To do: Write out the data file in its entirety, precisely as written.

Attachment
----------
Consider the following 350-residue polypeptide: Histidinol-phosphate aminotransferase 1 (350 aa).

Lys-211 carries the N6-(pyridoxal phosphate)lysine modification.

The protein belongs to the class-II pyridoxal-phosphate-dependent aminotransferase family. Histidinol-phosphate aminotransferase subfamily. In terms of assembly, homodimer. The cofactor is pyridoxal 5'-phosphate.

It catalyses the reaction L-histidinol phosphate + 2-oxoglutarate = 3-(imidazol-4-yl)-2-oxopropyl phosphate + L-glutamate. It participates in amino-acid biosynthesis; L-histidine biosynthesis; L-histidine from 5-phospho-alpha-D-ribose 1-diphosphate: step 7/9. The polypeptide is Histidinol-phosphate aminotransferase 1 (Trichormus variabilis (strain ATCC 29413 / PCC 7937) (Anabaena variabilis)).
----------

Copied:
Consider the following 350-residue polypeptide: Histidinol-phosphate aminotransferase 1 (350 aa).

Lys-211 carries the N6-(pyridoxal phosphate)lysine modification.

The protein belongs to the class-II pyridoxal-phosphate-dependent aminotransferase family. Histidinol-phosphate aminotransferase subfamily. In terms of assembly, homodimer. The cofactor is pyridoxal 5'-phosphate.

It catalyses the reaction L-histidinol phosphate + 2-oxoglutarate = 3-(imidazol-4-yl)-2-oxopropyl phosphate + L-glutamate. It participates in amino-acid biosynthesis; L-histidine biosynthesis; L-histidine from 5-phospho-alpha-D-ribose 1-diphosphate: step 7/9. The polypeptide is Histidinol-phosphate aminotransferase 1 (Trichormus variabilis (strain ATCC 29413 / PCC 7937) (Anabaena variabilis)).